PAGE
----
A-4 (A4D) Skyhawk (Blue Angel #2 In Atrium)



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A-4 (A4D) Skyhawk (Blue Angel #2 In Atrium)

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A-4 (A4D) Skyhawk (Blue Angel #2 In Atrium)
Douglas Aircraft Company

Content Description: 


A study in simplicity, the A-4 Skyhawk resulted from Douglas Aircraft Company designer Ed Heinemann's concern about the increasing weight and cost of combat aircraft appearing during the 1950s. The A-4 ran counter to this trend, incorporating a small delta wing that eliminated the need for a heavy wing-folding mechanism for improved storage aboard aircraft carriers. Additionally, engineers reduced the number of cockpit components and redesigned the pilot ejection system in order to reduce weight. Other measures included elimination of a heavy duty battery in favor of a fuselage stored wind driven generator, the removal of a back-up hydraulic system through use of gravity-dropped landing gear, and installation of a simplified air conditioning system that was one third the weight of those then available. In final form, the ""Tinker Toy,"" as pilots knew the A-4, bettered the Navy's maximum weight restriction by more than half.

The reduced weight allowed for excellent performance. In 1959, an A-4 set a world speed record of over 695 M.P.H. for class C aircraft over a 500 kilometer course, and on another flight two Skyhawks, each fitted with two 150-gallon under wing drop tanks, flew 2,082 miles non-stop without in-flight refueling in a demonstration of the aircraft's long-range capability. A-4s participated in the first strikes of the Vietnam War in response to attacks against American destroyers in the Tonkin Gulf in August 1964, the Skyhawk flown by Lieutenant (junior grade) Everett Alvarez shot down during the raids. Ejecting from his aircraft, he became the first naval aviator taken prisoner during the Vietnam War. All told, 195 carrier-based Skyhawks fell to enemy fire during the Vietnam War, among the pilots forced to eject from them and taken prisoner Medal of Honor recipient Commander (later Vice Admiral) James B. Stockdale and Lieutenant Commander (later Senator) John S. McCain, III.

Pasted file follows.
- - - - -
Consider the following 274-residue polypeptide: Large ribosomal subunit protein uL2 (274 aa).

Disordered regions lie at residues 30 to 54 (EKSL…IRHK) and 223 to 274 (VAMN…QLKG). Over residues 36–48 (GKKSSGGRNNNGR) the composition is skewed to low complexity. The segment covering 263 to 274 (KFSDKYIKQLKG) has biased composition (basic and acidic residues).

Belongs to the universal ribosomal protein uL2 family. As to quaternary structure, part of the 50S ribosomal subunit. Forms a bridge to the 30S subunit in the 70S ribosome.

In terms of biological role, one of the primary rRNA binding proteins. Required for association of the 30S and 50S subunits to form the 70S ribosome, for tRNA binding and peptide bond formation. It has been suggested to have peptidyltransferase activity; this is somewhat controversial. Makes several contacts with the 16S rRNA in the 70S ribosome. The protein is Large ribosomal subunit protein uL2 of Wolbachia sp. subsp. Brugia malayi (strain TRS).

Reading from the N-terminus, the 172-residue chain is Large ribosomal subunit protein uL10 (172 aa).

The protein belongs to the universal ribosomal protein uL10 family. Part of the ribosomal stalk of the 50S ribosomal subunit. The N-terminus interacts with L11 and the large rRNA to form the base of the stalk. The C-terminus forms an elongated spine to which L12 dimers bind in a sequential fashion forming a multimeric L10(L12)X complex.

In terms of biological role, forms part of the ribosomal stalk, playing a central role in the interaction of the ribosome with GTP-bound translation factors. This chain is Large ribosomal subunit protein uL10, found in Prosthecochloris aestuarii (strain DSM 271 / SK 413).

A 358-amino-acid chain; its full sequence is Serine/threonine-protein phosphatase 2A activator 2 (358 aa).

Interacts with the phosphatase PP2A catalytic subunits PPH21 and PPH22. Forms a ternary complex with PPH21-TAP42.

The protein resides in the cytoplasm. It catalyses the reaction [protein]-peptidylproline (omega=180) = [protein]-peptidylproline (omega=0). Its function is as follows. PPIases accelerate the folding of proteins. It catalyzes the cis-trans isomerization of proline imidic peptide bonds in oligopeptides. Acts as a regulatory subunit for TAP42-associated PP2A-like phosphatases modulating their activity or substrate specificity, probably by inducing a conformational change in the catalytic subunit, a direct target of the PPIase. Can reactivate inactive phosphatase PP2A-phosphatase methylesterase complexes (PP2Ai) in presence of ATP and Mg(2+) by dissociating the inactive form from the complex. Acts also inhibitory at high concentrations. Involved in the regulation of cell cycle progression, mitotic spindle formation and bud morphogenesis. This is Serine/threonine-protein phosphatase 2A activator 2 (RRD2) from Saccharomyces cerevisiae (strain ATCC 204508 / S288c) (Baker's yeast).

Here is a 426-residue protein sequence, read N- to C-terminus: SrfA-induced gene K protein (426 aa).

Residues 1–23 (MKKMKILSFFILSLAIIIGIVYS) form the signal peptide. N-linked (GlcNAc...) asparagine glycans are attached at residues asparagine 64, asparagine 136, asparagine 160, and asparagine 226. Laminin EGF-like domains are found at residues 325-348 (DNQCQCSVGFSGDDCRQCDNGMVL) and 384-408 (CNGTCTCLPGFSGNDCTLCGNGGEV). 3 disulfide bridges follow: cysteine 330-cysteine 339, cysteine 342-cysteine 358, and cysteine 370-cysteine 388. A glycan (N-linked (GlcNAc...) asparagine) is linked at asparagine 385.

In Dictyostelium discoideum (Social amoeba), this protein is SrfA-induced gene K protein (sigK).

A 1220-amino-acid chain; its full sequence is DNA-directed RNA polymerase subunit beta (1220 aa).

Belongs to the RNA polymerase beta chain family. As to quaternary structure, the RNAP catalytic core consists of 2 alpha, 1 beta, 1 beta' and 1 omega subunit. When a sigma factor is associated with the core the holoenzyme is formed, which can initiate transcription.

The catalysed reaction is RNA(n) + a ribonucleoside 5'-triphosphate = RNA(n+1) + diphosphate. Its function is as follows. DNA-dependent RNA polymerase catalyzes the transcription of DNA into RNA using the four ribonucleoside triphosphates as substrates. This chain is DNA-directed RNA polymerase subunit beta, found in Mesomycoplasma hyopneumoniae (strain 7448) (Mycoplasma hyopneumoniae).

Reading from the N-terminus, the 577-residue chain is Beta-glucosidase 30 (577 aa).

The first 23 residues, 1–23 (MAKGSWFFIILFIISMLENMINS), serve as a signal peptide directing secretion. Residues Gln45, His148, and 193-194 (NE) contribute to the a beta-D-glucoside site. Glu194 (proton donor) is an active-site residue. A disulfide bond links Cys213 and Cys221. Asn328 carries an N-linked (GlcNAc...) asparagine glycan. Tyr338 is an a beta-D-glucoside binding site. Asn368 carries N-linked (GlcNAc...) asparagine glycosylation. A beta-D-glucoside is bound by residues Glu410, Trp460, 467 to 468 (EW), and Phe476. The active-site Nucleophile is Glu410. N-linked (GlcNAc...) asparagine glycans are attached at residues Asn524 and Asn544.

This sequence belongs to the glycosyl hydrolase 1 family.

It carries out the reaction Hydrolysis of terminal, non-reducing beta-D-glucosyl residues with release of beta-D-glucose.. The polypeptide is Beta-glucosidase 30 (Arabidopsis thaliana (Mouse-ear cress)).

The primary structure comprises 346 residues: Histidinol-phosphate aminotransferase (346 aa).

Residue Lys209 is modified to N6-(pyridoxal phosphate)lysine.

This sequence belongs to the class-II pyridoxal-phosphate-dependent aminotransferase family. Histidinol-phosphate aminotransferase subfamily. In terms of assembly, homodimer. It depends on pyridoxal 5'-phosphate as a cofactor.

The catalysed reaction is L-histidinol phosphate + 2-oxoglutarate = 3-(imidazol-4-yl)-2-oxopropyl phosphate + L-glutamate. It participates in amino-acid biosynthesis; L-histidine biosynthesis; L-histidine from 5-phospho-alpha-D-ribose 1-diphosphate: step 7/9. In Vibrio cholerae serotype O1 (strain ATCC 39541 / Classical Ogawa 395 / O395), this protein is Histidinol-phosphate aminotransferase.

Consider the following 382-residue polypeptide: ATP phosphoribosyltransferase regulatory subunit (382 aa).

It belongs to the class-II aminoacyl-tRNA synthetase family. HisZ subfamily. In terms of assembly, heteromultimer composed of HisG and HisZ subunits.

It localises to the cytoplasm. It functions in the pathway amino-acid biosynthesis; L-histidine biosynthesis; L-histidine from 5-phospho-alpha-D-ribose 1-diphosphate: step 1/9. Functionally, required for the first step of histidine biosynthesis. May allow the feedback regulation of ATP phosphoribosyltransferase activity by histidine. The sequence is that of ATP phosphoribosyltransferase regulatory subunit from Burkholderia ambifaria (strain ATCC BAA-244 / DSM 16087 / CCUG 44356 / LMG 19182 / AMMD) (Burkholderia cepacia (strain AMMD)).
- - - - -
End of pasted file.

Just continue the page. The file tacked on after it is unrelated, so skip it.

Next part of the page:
In the skies over Vietnam, Skyhawks logged more combat missions than any other naval aircraft, including notable strikes against bridges and power plants in North Vietnam and close air support of troops engaged in ground combat in South Vietnam. Among those who flew the aircraft was Lieutenant Commander Michael Estocin, who during a flight on 20 April 1967, neutralized three surface-to-air missile sites in a strike over Haiphong, North Vietnam and subsequently made a fiery carrier landing in his badly damaged A-4. Shot down five days later, he received the Medal of Honor posthumously.

Nearly 3,000 A-4s were produced between 1956 to 1979, their service including assignment to front line squadrons, duty as aggressor aircraft and the role of advanced trainers, the latter aircraft designated TA-4s and including two-seat cockpits. During the years 1974-1986, the A-4 also equipped the Blue Angels Navy Flight Demonstration Squadron. All told, over 20 versions of the Skyhawk were delivered to the U.S military and air forces of foreign nations, including Israel and Argentina, which took the aircraft into combat during the Arab/Israeli Wars and the Falkland Islands War respectively.

The Navy retired its last Skyhawk in 2003, fifty-one years after the sea service issued a contract for the first prototype of the aircraft.



Physical Description: 

Length: 40 ft., 1 in.; Height: 15 ft., 2 in.; Wingspan: 27 ft., 6 in.

1750 Radford Blvd., Pensacola, Florida 32508